Lopes fans, some of the best in college basketball, were supporting Arizona, distracting Texas A&M free throw shooters in the second half and then they gave high fives to the Wildcats as they walked back to the locker room after escaping with a win.

“I learned a lot about GCU when we played them last year. We have a lot of respect for them,” Miller said. “They’re the only group of people in my nine years at Arizona that I’ve ever heard at McKale. … They love college basketball and it’s great for our state.”

Arizona outscored Texas A&M 38-33 in the second half when the Aggies were trying to score at the basket closest to GCU’s student section.

That might not be a coincidence.

“We appreciate the GCU fans that helped the Arizona fans help us get this win tonight!” tweeted UA forward Keanu Pinder. “Respect.”


Simon says

GCU lost to St John’s 68-60 in the second game of the doubleheader.

Former Wildcat Justin Simon had a career-high 17 points and 11 rebounds, the fourth double-double of his career.

Red Storm head coach Chris Mullin had high praise for the redshirt sophomore, calling him “versatile,” a “really gifted athlete”, and “really good in the open floor.”

“Justin’s got a great personality,” Mullin said. “He’s just a really good guy. Easy going. He’s playing good basketball for us.”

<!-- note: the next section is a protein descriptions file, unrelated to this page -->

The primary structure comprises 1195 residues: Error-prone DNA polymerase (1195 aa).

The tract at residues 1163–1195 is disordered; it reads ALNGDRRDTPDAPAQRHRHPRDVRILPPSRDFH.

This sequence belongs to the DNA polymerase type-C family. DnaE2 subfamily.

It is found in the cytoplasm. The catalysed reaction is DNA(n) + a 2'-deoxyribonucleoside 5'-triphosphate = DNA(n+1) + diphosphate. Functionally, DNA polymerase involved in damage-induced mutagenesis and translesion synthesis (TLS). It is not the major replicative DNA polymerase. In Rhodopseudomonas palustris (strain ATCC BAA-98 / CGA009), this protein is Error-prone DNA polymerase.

Simon is having a solid year at St John’s, rating as one of the top defenders in the country.

Mullin said Simon’s redshirt year was “tremendous” for him.


Rawle’s returning?

Arizona returns to action Saturday when it hosts Alabama (6-2), arguably the best team the Wildcats will face in McKale Center all season.

Miller is curious to see how the Wildcats respond after two big wins.

“Our schedule is the real thing,” Miller said. “We play Alabama on Saturday and now we have to be able to handle these two wins, these guys have a big week academically and we have really what I’d call our first really big game at home where a lot of people are going to care nationally. We have to be ready for that.”

Will Rawle Alkins be back? The sophomore (foot) was cleared for full contact recently and has returned to practice, but Miller couldn’t answer that question.

“I don’t know. I can’t really comment on that,” he said. “We’ll figure that out as we go. He’s certainly progressing. I think today is the 10th week for him. So his rehab is going well, he’s focusing on school, he’s able to practice for the first time, so we kinda take it day-by-day moving forward.”


Follow Ryan Kelapire on Twitter at @RKelapire